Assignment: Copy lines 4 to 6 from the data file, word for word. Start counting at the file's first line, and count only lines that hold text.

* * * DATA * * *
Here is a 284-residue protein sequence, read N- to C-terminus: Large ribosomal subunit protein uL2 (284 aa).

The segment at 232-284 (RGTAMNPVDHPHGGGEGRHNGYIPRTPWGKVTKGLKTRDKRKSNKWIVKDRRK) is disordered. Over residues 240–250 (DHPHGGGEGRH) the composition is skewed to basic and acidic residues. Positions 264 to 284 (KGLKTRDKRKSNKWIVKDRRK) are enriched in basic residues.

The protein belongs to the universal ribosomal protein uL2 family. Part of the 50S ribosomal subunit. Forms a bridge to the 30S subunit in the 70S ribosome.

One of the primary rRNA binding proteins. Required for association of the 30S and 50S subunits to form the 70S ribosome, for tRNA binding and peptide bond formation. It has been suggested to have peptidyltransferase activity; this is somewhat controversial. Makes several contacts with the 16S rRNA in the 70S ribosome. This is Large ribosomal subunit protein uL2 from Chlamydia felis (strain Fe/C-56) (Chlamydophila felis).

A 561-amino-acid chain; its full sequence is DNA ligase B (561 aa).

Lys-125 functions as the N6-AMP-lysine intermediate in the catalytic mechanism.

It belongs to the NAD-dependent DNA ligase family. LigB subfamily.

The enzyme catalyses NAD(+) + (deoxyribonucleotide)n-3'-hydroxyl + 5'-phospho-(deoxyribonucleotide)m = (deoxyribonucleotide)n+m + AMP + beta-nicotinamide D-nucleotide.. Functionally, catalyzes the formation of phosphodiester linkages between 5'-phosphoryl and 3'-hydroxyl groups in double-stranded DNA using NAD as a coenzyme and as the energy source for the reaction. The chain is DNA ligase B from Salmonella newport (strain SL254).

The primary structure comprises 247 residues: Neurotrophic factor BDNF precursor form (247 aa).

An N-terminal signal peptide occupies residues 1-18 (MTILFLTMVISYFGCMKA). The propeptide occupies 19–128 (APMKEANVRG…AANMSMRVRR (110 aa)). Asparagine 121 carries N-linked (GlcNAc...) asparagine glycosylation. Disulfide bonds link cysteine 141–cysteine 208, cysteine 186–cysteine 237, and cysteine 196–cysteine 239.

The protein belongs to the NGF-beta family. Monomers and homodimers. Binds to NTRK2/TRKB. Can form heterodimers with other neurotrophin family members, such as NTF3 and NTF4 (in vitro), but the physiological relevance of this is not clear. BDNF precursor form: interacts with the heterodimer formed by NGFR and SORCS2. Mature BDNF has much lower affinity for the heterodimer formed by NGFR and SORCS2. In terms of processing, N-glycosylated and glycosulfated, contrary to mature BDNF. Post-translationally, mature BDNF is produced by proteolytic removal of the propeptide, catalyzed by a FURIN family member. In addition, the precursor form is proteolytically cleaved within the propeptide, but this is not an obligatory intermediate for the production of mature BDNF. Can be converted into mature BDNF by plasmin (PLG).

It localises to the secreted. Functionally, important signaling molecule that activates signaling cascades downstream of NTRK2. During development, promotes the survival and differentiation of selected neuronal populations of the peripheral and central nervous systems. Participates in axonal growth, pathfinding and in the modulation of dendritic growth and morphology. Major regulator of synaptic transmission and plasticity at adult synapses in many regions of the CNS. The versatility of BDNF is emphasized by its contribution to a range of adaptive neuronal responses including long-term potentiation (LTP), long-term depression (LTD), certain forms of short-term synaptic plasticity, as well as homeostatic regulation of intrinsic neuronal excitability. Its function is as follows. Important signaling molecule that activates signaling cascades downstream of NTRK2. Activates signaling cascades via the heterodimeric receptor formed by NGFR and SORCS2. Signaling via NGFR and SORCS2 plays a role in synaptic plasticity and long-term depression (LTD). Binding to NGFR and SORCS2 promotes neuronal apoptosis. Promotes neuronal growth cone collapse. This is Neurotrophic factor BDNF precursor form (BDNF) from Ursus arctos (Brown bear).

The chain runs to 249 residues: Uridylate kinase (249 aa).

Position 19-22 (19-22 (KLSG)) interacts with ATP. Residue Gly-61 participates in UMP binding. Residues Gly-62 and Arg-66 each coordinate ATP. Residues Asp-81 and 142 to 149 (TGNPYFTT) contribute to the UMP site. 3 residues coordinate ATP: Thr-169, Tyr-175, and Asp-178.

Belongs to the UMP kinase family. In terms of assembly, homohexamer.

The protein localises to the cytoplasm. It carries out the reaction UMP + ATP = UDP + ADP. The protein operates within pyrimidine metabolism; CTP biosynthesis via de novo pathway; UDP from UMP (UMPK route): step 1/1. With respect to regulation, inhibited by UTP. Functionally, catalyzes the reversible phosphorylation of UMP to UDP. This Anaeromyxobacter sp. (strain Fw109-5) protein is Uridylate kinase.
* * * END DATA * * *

One of the primary rRNA binding proteins. Required for association of the 30S and 50S subunits to form the 70S ribosome, for tRNA binding and peptide bond formation. It has been suggested to have peptidyltransferase activity; this is somewhat controversial. Makes several contacts with the 16S rRNA in the 70S ribosome. This is Large ribosomal subunit protein uL2 from Chlamydia felis (strain Fe/C-56) (Chlamydophila felis).

A 561-amino-acid chain; its full sequence is DNA ligase B (561 aa).

Lys-125 functions as the N6-AMP-lysine intermediate in the catalytic mechanism.